Ellises heading to NCAA D-II Angelo State

Ellises heading to NCAA D-II Angelo State

source: wbuathletics

After resigning as head coach of the Wayland Baptist Flying Queens to accept a similar position at Angelo State University, Alesha Ellis said leaving her hometown and the program she returned to being a national power in women’s basketball won’t be easy.

“It’s definitely bittersweet. This is where I grew up. I have so many friends and family here. I hate to leave them,” Ellis said. “And Wayland has been more than great. I loved it here.”

Joining Ellis in the move to San Angelo, of course, will be her husband, Andy, who for the past year served as Flying Queens assistant coach and head coach of the Pioneer women’s golf program. Andy will fill one of two assistant coach positions with ASU Rambelles basketball.

Dr. Claude Lusk, WBU’s senior vice president of operations and student life, said Alesha’s influence on the lives of her players “will be felt for a very long time.

“This community has had the privilege of watching Alesha grow as a basketball player and now as a coach,” Lusk said. “She has had an incredibly positive impact on the Flying Queens program. Coach Ellis was not only successful in the ‘win’ column, she was successful as a role model and mentor for her players.

“She and husband Andy made a formidable duo as the head and assistant coaches this past year. They will certainly be missed.”

While Andy joined her on the sidelines for only the past season, Alesha spent a total of eight years coaching the Flying Queens, making her the second-longest coach in program history. Only the legendary Harley Redin coached the Flying Queens longer (18 years).

Ellis also was one of the most successful coaches in program history, forging a 189-52 record for a 78.4 winning percentage. Taking over a program after back-to-back sub-.500 seasons, Ellis’ teams won at least 19 games every season and never failed to qualify for the NAIA National Championships.

The Flying Queens had won only one Sooner Athletic Conference Tournament title in their history before Ellis’ teams claimed four, including the last three in a row. Her 2017-18 team advanced to the national semifinals, and before the 2019-20 season was suspended by COVID-19 the Flying Queens posted a 31-2 record – the program’s most wins in more than three decades – and were among the favorites to win a national title.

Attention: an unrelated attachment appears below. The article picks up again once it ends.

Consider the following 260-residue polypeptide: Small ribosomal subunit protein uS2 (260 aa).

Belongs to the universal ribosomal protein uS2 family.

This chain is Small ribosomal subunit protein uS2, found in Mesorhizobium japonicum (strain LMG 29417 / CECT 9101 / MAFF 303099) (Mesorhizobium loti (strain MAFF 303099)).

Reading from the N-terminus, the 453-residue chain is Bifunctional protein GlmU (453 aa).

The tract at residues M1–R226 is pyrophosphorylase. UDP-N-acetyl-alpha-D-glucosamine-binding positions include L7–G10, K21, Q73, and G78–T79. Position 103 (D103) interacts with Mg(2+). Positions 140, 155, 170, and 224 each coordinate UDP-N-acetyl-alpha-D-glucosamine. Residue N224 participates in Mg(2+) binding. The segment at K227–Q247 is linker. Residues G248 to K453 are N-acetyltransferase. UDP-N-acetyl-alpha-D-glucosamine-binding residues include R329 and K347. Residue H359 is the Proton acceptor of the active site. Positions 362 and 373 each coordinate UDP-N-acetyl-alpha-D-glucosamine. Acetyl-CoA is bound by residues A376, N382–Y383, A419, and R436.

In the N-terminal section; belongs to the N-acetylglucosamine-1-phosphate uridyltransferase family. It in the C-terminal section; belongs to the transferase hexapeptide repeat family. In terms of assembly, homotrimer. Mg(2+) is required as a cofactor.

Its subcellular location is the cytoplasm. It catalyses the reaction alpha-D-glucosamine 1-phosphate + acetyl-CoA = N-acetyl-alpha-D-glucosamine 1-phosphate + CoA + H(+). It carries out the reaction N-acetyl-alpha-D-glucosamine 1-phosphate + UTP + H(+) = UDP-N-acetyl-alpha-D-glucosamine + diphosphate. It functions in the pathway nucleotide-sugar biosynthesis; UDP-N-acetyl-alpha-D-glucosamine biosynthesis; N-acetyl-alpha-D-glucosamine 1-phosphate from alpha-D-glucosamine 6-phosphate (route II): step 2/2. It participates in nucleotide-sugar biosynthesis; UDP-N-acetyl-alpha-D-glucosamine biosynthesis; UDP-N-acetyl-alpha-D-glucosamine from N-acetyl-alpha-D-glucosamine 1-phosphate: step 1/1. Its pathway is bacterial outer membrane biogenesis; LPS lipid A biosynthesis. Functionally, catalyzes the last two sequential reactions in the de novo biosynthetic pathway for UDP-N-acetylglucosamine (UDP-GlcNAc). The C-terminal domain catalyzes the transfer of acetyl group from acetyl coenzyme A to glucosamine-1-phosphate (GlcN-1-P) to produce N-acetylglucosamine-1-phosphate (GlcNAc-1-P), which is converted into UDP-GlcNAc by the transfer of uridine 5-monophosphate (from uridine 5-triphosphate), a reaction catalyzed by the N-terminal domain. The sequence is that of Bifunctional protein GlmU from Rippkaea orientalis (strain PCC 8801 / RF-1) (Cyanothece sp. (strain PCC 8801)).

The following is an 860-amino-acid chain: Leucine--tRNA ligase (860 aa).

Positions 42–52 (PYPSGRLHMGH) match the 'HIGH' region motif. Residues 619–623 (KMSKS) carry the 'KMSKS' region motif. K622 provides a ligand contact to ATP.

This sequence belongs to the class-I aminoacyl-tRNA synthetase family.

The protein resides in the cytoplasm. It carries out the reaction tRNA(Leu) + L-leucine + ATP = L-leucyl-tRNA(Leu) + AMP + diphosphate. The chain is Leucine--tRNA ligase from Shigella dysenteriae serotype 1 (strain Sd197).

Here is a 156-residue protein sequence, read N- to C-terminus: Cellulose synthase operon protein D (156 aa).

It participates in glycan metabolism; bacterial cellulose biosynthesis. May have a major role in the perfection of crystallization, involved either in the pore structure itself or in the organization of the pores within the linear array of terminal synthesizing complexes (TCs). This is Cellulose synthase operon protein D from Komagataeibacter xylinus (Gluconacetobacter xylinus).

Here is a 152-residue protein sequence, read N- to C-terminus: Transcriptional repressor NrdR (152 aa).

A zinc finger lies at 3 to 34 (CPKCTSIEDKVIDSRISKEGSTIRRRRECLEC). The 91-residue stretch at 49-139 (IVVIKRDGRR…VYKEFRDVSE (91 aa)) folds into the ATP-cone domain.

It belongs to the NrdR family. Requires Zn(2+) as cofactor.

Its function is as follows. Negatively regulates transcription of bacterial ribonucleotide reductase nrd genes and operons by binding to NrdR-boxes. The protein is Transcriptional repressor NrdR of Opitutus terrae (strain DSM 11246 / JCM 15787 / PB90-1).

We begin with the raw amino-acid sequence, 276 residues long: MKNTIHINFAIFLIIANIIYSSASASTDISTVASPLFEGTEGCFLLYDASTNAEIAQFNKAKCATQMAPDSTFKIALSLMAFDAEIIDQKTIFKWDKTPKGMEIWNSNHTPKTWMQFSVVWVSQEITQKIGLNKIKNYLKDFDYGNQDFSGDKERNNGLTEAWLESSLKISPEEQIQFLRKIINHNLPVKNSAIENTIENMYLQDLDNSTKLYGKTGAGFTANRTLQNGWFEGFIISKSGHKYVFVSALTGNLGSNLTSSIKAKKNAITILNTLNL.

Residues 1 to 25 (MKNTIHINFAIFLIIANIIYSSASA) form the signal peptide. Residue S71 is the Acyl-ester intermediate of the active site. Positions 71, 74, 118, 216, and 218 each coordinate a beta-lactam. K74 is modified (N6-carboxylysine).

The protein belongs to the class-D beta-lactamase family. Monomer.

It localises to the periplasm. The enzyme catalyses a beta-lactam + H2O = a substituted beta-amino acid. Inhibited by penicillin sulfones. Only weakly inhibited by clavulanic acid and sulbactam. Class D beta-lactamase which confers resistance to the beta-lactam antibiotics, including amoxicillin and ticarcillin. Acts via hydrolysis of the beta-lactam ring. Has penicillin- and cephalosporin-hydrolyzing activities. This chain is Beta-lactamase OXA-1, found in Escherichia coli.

This past season, also abbreviated by COVID-19, the Flying Queens finished 13-1 and were ranked No. 2 throughout much of the season.

Ellis, whose WBU teams claimed six wins over teams ranked No. 1 in the country, attributed much of the program’s success to her players, most of whom she recruited from the Panhandle-South Plains region, as well as her assistant coaches: Melynn Hunt, Josh Bailey and husband Andy.

“No. 1, the credit goes to God, and No. 2 is our players, who were awesome. We’re in a gold mine of players in this area who proved they’re the best in the country. Great players make coaches look good, and a place like Wayland allows it to happen. I thank Wayland a ton. I will always be grateful to Wayland.”

A four-time SAC Coach of the Year, Ellis also thanked the Flying Queens Foundation.

“I can’t thank them enough. A lot of being (successful) is having the money to go out and play the top teams in the nation, and they helped make that happen. We wanted to play the best of the best.”

Ellis, who as a player led the Plainview High Lady Bulldogs to three state championships from 2001-03 before starring for the Texas Tech Lady Raiders, thanked then WBU athletics director Dr. Greg Feris and president Dr. Paul Armes for hiring her, and recently-resigned AD Rick Cooper, current president Dr. Bobby Hall and Lusk for “their unwavering support.”

“I had only been a head coach (at Lubbock Christian High School) for two years (when she was hired). That was a hard step for me because I wasn’t quite sure I was ready, but I was told by a very smart person I’ll never be as ready as I think I should be. God showed us (Wayland) was the place to be, and if you’re in the place God wants you to be you’re going to be successful.”

Now, that’s how Ellis feels about making the move to NCAA Division II Angelo State.

“God was pushing us in that direction, and we decided that going to San Angelo was the place God wanted us to be. We feel like it is a good fit.”

Still, she added, leaving Plainview and Wayland won’t be easy.

“I’ve loved being with the people in Plainview. I’m sad about that. It’s one of the toughest things of this deal – leaving people you love.”

Meanwhile, Lusk said the search for the 14th head coach in Flying Queens history is under way.

“The Wayland Flying Queens is an historic program, but it is also a very successful and vibrant team in the present. We have every reason to believe that this program has a very bright future,” Lusk said. “We have a great group of young ladies in the program and the search for our next coach is well under way.

“There is no doubt that we will continue to compete at the highest level in the years to come.”

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